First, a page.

Wallingford-Swarthmore School District, father in legal battle over whether children are homeless, can attend school there

By Erianne Leatherman | Aug 14, 2018


PHILADELPHIA – A local school district is defending itself in a lawsuit filed after it allegedly discontinued the enrollment of two homeless students.

In a June 13 motion filed in the U.S. District Court for the Eastern District of Pennsylvania, Wallingford-Swarthmore School District requested a summary judgment in its favor in response to a lawsuit filed Aug. 25, 2017 by the father of minor children C.C. and M.C.

According to the complaint, the plaintiff sued the district and requested an emergency restraining order in connection with the district’s alleged treatment of the plaintiff’s children, who were no longer allowed to be enrolled in the district.

The lawsuit said the children had become homeless when the home they shared with their father in Wallingford was damaged by a falling tree. From that time, the children have lived on and off with their surrogate mother. Their home in Wallingford was condemned by the state.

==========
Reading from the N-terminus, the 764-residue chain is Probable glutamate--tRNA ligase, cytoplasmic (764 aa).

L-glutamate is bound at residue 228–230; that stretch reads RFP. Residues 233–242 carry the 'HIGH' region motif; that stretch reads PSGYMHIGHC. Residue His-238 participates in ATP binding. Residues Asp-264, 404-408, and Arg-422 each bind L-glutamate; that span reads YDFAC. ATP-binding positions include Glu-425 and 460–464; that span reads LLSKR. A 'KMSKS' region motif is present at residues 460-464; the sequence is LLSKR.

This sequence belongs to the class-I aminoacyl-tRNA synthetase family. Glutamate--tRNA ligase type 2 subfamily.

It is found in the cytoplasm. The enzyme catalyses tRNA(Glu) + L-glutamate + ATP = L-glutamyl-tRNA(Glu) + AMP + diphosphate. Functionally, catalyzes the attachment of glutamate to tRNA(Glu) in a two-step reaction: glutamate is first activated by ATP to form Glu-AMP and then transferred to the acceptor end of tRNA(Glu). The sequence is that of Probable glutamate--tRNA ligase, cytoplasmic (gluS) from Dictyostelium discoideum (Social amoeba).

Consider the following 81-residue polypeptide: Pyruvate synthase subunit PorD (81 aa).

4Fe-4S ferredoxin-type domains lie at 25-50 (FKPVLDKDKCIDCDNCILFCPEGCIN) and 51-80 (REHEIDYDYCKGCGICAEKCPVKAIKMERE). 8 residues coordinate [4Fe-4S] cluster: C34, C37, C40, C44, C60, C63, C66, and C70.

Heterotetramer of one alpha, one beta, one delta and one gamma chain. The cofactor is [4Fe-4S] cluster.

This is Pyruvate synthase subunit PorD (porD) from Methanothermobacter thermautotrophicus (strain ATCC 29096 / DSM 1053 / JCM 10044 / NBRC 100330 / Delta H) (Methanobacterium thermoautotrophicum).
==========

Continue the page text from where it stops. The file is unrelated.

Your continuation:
Plaintiff's Attorney Daniel Pallen   The Law Offices of Daniel A. Pallen

After they were ordered to leave the residence, the school district “recognized C.C. and M.C. as homeless and entitled to continue to attend school in the district under the McKinney-Vento Homeless Assistance Act,” according to the filing.

“Beginning in August 2017, the district refused to re-enroll C.C. and M.C. in the district even though C.C. and M.C. have continued to be homeless,” the filing said. The plaintiff asked the court to intervene to re-enroll the children in the district, “ensuring school stability...as mandated for children who are homeless by the McKinney-Vento Act." The plaintiff also requested that the children be transported by the district. 

As the 2016-2017 school year came to a close, the court documents said the district decided the plaintiff’s children could be classified under “non-homelessness," allegedly in an effort to skirt the law and “circumvent the statutory requirement of providing C.C. and M.C. pendent placement for the 2017-2018 academic year in the district pending full resolution of this dispute."

At the time, the plaintiff's attorneys requested an emergency injunction.

In the June 13 filing, the school district argued that the children's biological father refused to work with district administrators to determine where the children reside. 

“Accordingly, the children have a fixed, regular and adequate nighttime residence (in Philadelphia)," the filing said.

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